Finally, petitioner argues that all the claims in his amended petition relate back to the original petition. Petitioner grounds this argument on his view of the "common core of operative facts" and the assertion that all of his new claims are merely new legal theories based on the same factual evidence that comprises the common core of operative facts underlying the claims alleged in the original petition.

ANALYSIS

I. The AEDPA Statute of Limitations

On April 24, 1996, the Antiterrorism and Effective Death Penalty Act ("AEDPA") was enacted. The AEDPA amended 28 U.S.C. § 2244 by adding the following provision:

(d) (1) A 1-year period of limitation shall apply to an application for a writ of habeas corpus by a person in custody pursuant to the judgment of a State court. The limitation period shall run from the latest of --

(A) the date on which the judgment became final by the conclusion of direct review or the expiration of the time for seeking such review;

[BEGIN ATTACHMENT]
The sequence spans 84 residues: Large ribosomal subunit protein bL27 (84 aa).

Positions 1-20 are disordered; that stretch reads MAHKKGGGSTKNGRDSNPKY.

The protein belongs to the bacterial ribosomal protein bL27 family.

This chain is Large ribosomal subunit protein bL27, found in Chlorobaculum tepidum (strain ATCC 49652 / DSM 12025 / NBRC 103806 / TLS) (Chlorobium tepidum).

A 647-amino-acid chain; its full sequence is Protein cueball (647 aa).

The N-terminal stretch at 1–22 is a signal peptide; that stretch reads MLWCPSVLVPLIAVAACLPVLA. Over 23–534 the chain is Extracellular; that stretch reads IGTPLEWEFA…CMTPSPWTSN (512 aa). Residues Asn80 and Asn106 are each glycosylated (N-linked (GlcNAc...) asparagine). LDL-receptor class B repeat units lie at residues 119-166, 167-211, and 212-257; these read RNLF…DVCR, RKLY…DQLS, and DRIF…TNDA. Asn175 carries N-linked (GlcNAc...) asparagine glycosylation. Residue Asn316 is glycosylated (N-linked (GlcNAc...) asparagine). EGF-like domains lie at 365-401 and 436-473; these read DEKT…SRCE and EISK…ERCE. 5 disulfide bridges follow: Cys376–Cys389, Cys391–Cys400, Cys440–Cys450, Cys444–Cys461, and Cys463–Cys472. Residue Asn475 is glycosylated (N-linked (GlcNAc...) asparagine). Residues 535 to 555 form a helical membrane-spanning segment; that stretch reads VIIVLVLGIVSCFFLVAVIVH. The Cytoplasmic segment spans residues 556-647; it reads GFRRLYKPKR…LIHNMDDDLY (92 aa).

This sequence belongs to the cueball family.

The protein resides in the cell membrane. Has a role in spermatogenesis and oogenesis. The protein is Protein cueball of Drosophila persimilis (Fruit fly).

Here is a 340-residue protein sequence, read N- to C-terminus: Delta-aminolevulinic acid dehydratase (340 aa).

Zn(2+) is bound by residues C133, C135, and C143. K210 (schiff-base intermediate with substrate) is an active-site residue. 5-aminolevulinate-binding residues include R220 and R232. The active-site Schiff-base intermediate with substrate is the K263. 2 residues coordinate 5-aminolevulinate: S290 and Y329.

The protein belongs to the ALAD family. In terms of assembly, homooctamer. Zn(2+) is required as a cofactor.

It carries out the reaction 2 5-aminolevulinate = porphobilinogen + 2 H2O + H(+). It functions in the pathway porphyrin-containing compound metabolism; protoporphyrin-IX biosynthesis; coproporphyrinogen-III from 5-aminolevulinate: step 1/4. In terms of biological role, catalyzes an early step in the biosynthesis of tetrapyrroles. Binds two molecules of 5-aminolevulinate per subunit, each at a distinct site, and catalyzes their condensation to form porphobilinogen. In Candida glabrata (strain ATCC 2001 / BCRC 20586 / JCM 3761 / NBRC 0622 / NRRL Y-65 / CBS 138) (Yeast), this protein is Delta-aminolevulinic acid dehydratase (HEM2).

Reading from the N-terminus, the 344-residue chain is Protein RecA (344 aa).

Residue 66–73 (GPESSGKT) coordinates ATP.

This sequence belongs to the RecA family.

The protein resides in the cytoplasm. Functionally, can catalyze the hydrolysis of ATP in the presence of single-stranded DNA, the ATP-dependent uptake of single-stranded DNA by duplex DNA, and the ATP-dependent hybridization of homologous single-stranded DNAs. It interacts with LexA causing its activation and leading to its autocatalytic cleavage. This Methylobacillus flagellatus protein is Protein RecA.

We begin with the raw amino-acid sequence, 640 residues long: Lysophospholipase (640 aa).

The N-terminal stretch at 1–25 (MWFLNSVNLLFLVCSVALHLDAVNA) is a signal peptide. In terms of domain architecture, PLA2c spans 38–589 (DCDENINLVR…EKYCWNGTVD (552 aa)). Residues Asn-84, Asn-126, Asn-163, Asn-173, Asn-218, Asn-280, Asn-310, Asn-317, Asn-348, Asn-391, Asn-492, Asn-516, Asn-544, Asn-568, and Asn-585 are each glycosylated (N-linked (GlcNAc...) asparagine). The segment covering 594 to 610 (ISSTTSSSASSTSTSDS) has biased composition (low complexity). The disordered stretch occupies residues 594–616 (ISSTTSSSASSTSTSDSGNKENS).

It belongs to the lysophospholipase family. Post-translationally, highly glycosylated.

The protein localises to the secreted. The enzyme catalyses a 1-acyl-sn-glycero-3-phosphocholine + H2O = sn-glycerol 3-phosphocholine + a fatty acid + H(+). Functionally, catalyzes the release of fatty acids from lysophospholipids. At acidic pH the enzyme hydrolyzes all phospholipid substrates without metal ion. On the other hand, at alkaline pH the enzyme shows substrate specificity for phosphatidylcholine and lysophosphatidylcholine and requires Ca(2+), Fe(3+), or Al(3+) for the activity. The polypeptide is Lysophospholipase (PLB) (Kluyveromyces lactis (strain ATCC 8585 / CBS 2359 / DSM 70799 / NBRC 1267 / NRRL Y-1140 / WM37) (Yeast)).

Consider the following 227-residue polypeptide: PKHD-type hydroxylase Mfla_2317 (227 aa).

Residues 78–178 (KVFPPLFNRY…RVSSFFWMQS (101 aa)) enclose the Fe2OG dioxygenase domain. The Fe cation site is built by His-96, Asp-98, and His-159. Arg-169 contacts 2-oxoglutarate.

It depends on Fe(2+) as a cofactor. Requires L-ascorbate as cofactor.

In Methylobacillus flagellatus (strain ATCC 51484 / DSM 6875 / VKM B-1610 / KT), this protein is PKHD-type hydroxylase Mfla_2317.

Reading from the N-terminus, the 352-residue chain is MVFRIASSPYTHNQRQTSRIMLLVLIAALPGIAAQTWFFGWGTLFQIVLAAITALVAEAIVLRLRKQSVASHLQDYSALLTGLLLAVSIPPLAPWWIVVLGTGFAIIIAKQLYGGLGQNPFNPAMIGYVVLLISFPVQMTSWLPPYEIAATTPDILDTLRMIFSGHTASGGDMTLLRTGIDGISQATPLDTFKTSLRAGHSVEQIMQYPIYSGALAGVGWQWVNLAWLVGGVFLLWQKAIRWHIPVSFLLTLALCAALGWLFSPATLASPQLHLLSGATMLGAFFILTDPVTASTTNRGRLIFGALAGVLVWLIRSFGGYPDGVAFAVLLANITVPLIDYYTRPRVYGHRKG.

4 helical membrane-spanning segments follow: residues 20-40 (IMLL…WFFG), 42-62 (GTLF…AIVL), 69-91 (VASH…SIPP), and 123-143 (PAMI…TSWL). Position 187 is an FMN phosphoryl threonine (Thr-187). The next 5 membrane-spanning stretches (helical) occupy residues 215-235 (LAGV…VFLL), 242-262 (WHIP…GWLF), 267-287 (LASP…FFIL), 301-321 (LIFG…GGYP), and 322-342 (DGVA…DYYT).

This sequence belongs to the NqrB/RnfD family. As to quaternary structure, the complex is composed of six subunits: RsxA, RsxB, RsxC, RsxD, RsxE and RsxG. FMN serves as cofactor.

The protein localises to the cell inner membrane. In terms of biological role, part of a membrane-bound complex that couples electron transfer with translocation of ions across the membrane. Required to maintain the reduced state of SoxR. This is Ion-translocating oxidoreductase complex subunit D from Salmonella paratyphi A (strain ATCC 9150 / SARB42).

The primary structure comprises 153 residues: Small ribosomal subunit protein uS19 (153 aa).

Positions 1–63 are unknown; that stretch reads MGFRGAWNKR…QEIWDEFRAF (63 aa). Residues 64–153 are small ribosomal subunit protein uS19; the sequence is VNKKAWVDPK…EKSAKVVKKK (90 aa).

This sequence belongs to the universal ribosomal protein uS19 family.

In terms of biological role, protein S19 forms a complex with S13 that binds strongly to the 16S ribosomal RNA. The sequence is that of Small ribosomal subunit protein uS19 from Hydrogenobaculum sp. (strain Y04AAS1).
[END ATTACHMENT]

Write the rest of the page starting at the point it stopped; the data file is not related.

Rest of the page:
(B) the date on which the impediment to filing an application created by State action in violation of the Constitution or laws of the United States is removed, if the applicant was prevented from filing by such State action;

(C) the date on which the constitutional right asserted was initially recognized by the Supreme Court, if the right has been newly recognized by the Supreme Court and made retroactively applicable to cases on collateral review; or

(D) the date on which the factual predicate of the claim or claims presented could have been discovered through ...